Eileen Coles April 27, 2011 at 04:41 PM
All investigation I've seen and personally conducted on the subject of solar power on LI seems to involve selling power back to LIPA. Why is that uncool? Simply this: because you don't get to have a say in how much what you are selling is worth. The buyer is the one who determines the price. How's that again? Can I do that with my next new car? Why should LIPA be allowed to do that with power my system generates? I would like to see complete off-the-grid solutions being discussed. LIPA may have changed it's name over the years but generations later we are still paying for that abomination known as Shoreham in our inflated utility bills, and I for one am sick and tired of it. Long Island has been held financially hostage to this federally sanctioned utility monopoly for decades. Off-the-grid solar needs to go mainstream. The only major corporation in NYC which remained up and operational during the blackout of August 2004 was J. P. Morgan. Why? Because they were the only ones with off-the-grid power. Anyone who talks about contingency planning, "homeland" security and sustainability in the face of a natural disaster or an act of war or terrorism should be seriously looking at complete off-the-grid solutions.
Mike April 27, 2011 at 06:47 PM
Thanks for the update on the cost. However I would disagree with the out of pocket cost being reduced to $7,500. Some of that money you are getting back are credits on your taxes. You still have to put out more than the $7,500 to have the system installed. Based on the numbers you gave. The system starts at$25,600. The LIPA credit is $7000. Leaving you with an ut of pocket cost of $18,600. You can then take a $7,680 credit on your Federal taxes. And then a $2,730 credit on your NYS taxes. Depending on your income on withholdings this will hopefully give you a bigger refund to offset the cost. However the out of pocket is still $18,600 which could be the biggest hurdle in getting it done.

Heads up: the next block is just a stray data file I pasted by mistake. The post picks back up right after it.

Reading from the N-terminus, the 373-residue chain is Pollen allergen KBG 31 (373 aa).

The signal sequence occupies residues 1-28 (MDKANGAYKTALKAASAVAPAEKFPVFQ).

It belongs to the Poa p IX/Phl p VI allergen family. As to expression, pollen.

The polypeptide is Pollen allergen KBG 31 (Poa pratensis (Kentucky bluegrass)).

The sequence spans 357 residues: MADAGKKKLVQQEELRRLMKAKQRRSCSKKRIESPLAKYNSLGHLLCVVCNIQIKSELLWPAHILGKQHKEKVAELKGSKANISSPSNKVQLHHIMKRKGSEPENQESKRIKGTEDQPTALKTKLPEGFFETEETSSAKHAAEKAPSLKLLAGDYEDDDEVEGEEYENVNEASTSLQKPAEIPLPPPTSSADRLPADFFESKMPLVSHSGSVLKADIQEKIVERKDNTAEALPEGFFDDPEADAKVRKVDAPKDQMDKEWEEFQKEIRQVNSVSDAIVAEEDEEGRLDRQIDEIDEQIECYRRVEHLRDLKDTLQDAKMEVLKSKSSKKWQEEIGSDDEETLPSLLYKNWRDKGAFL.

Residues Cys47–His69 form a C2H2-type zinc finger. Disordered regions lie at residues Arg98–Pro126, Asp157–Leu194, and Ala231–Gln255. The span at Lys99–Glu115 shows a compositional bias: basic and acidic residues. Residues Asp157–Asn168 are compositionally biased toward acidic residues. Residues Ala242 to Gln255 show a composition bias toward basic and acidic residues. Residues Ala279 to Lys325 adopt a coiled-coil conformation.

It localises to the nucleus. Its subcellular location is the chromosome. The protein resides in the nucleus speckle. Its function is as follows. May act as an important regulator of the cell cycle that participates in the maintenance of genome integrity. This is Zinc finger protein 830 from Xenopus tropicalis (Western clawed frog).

Clem April 29, 2011 at 03:43 PM
Hi Ralph. No coincidence that you have the last name of the writer of this advertising piece is it? I'm in this line of work. What you are saying is patently false. No maintenance? We've replaced a dozen $4000 inverters that were less than three years old. And I have a list of roofs that were turned into leaky messes after solar panel brackets were bolted through them. Think the roofing company will back their warranty? You have either a commercial interesting in hucking this crap, or you're simply an enviro-loon who feels others should spend massive amounts of their money for what you want them to do. There's simply no economic sense to all this at this point. If there was, they'd be all over town.